On Oct. 22, a man with a lengthy criminal record walked into Methodist Dallas Medical Center wearing an ankle monitor and, unbeknownst to hospital staff, a handgun. He was granted permission to visit the hospital to see his girlfriend give birth. The man allegedly got into an argument with and assaulted his girlfriend and later shot and killed a hospital nurse and social worker before being wounded by a Methodist police officer and surrendering.
Less than a month later, a Texas medical examiner was shot and killed in her Dallas office by her estranged husband, who then turned the gun on himself. It is believed he entered through an employee entrance, as the public does not have access to the building.
These two incidents, just weeks apart, add to the growing tally of shootings in healthcare settings. On June 1, a man shot four people in a Tulsa hospital, three of whom were hospital staff. On that same day in Ohio, a county jail inmate disarmed a security guard in a Dayton hospital, shot and killed the guard, pointed the gun at bystanders, and then killed himself.
Working in healthcare comes with its risks. According to the American Nurses Association, one in four nurses is assaulted on the job. The U.S. Bureau of Labor Statistics found that healthcare workers and those who work in social services are five times more likely to experience violence in the workplace than other workers. It’s a problem that has been around for a while; my mother, who was working at the state hospital in Austin, had her nose broken when she was punched in the face by a patient while she was pregnant with me.
But the issue seems to be getting worse. The American Hospital Association says that 44 percent of nurses experienced physical violence, and 68 percent experienced verbal abuse during the pandemic. Given the rise of violence in the workplace in healthcare settings, one might expect these facilities to be as secure as a sporting event or airport, with metal detectors at every entrance, guests and staff asked to empty their pockets while being searched, and visible security forces throughout the facility.
But herein lies the growing tension in healthcare, especially around hospital operations and design. Healthcare leaders don’t want their facilities to feel like locked-down institutions. Walking into a new hospital these days is more likely to feel like entering the lobby of a luxury hotel with engaging art, attractive light fixtures, natural light, and multiple seating areas. A metal detector, security guard with a wand, or other deterrents might ruin the ambiance medical centers want to exude.
“Hospitals are worried about queuing and don’t want people waiting in line,” says Marilyn Hollier, a consultant at Security Risk Management Consultants. “They want to balance security, patient care, and accessibility. We can lead them to the water, but it’s up to them if they drink.”
If you talk to hospital leaders, they’ll say safety for patients and staff is a top priority. So, how do they square the circle? “We do everything we can to make the hospital as welcoming as possible, not only for the patients but their families,” says Steve Love, president and CEO of the Dallas-Fort Worth Hospital Council. “It is hard to balance that because you want to make it safe for the patient, families, and the hospital staff.”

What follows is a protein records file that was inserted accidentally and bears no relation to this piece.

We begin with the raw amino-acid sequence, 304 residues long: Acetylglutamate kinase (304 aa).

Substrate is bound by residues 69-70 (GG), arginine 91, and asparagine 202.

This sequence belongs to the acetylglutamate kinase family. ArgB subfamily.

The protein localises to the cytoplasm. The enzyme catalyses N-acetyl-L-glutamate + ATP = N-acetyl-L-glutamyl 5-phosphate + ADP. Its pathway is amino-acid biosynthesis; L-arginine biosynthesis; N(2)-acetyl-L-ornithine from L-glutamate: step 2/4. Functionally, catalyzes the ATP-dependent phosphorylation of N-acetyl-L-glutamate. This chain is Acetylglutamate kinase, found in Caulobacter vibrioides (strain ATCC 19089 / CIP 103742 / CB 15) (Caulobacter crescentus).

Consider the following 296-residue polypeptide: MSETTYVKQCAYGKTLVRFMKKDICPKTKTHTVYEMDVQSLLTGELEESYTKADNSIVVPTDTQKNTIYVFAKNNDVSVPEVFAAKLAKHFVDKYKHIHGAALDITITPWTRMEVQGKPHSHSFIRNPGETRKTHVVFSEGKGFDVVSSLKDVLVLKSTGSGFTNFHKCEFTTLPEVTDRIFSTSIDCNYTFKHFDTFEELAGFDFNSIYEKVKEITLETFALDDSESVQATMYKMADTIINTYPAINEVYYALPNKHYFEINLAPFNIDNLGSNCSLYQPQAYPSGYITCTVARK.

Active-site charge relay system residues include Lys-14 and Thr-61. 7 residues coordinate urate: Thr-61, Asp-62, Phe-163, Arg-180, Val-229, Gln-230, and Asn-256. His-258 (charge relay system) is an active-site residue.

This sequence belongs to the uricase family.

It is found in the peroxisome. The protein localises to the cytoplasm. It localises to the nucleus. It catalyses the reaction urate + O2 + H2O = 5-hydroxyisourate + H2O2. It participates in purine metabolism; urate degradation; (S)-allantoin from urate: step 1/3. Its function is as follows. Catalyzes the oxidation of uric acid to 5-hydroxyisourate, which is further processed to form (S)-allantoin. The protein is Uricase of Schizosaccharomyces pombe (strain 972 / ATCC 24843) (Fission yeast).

During the height of the pandemic, visitation was limited, which helped with security. But providers know that social interaction and the presence of friends and family are essential to recovery, and they don’t want to return to zero visitors. Instead, hospitals are adding training on preparedness, increasing the number of security guards and safety drills, and upgrading technology and cameras to help identify threats before they happen. “The improvements that we made are a result of that ongoing vigilance, learning, and priority to keep our patients and our care team safe,” says Winjie Tang Miao, senior executive VP and COO of Texas Health Resources.
The people and systems in charge of hospital security are as important as the tech, experts say. Many hospital systems will hire a former chief of police to help keep facilities secure, but the nature of hospitals makes their protection much more than a retirement job. Hospitals haven’t been designed with security as a priority, so their open layouts, multiple entrances, and mix of guests, employees, vendors, and staff make them increasingly difficult to secure. Hospital security consultants talk about concentric circles of security that include relationships with the local law enforcement and corrections departments, having one’s own identification program in place, and required visitor passes for sensitive areas.
Designing facilities with security in mind, increasing the number of risk assessments, creating effective violence reporting mechanisms for employees, and hiring leadership with specific healthcare security certification are all strategies that can put hospitals ahead, says Tom Smith, president and principal consultant of Healthcare Security Consultants. But enhancements aren’t cheap. “You must decide what’s reasonable. The latest and greatest MRI machine or two or three more police or security in our emergency department,” he says. “I’m not saying it’s easy. But you want to evaluate the risks.”